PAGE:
I'm going to have to disagree with a lot of people here (including myself, 5 years ago). Some time ago, I did a series of controlled tests to see what search engines indexed and what they did not. I made up a fake word, added some variations of it to test stemming and internationalization, and then paid close attention to the results.
The reason I did the tests was to check international spelling issues - for example, how does Google treat pages talking about "Montréal" (with accent)when a searcher types in "Montreal" (without accent). Since my specialty is international SEO, this is a big deal for me and I assure you I was very careful to make sure that the tests were useful and applicable to my work. It wasn't just for fun.
I stuffed those fake words pretty much anywhere you could think of, and even a few places the spammers have usually missed, just to test what Google and friends index and what they don't. It was a very interesting set of experiments and highlighted some important differences between search engines.
The test also clearly showed that keywords in the URL are indexed and count towards ranking. I was not able to determine how much they count, but it's more than pure inclusion (such as Yahoo's handling of the keyword metatag).
This is not to say that the anchor text factor isn't important - I believe it's much more important than the URL. But I have no doubt that having keywords in your URL help search engines understand the intended topic of your page better, and thus result in a stronger tendency to rank, everything else being equal.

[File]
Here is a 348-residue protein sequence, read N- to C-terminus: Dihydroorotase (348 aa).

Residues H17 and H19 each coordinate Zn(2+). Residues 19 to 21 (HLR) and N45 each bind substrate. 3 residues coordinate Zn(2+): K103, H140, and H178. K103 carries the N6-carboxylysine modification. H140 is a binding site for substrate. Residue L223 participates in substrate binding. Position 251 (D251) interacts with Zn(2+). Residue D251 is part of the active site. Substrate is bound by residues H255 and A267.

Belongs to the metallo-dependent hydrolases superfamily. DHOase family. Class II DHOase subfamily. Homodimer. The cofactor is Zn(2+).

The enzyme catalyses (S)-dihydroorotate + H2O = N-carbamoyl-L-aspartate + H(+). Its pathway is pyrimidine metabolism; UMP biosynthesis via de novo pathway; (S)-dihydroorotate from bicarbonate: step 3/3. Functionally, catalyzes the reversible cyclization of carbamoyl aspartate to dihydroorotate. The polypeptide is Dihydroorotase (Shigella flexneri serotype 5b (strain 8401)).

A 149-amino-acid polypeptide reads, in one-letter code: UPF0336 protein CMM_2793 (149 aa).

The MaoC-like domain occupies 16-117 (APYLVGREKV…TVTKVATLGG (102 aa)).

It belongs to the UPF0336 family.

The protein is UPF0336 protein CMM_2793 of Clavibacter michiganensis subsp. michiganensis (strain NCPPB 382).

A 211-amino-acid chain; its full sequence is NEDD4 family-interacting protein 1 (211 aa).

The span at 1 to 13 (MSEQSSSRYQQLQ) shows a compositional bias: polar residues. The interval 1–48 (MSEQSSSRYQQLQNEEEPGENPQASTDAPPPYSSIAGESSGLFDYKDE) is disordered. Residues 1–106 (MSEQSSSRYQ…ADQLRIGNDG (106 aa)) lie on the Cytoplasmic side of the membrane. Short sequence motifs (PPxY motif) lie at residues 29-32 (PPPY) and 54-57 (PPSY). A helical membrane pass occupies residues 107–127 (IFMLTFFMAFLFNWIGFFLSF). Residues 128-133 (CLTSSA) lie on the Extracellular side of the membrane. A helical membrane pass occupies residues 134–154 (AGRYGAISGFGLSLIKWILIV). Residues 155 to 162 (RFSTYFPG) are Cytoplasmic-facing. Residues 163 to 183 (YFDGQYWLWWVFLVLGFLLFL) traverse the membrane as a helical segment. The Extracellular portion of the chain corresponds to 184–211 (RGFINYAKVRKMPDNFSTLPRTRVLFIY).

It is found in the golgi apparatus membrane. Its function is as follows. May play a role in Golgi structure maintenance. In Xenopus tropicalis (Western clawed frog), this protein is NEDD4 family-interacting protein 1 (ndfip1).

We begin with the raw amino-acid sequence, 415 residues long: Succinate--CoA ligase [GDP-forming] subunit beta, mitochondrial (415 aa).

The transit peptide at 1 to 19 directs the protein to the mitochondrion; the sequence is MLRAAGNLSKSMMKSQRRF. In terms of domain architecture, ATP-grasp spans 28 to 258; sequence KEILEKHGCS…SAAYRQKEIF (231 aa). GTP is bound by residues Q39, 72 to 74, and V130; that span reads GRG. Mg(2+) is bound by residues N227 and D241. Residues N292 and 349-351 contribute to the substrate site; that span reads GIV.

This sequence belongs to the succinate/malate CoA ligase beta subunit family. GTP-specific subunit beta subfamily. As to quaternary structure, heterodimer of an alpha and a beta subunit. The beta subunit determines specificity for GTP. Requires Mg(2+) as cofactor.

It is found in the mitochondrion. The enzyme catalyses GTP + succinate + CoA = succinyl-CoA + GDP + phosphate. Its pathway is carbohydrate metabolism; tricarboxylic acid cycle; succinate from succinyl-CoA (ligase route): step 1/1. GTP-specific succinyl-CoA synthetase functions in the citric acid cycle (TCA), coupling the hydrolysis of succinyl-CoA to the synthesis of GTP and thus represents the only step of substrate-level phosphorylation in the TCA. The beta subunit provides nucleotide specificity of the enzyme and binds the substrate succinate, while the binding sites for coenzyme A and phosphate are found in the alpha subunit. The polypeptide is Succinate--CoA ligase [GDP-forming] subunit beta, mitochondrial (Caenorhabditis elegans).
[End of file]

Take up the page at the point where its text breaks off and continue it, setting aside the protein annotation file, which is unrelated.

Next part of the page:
And if you think about it, why wouldn't it? Is there some reason why a search engine would decide that a page called "dog-houses.htm" was irrelevant to a searcher looking for dog houses? Any more irrelevant than an ALT attribute, H1, noscript or image name?
No, search engines look at a lot of things in order to figure out content, clarity and context, and it doesn't surprise me in the slightest that they would look at the name of a file (which is really what a URL is) as one of the things they look at to determine the topic of that same file. And my tests support that. If someone has a test that they can show me that shows that it doesn't matter (not just anecdotal evidence or opinion) I'd love to see it, since if my tests or conclusions are wrong I'd like to know how and why. But I don't think they are, in this case.
Edited by mcanerin, 14 November 2008 - 12:15 PM.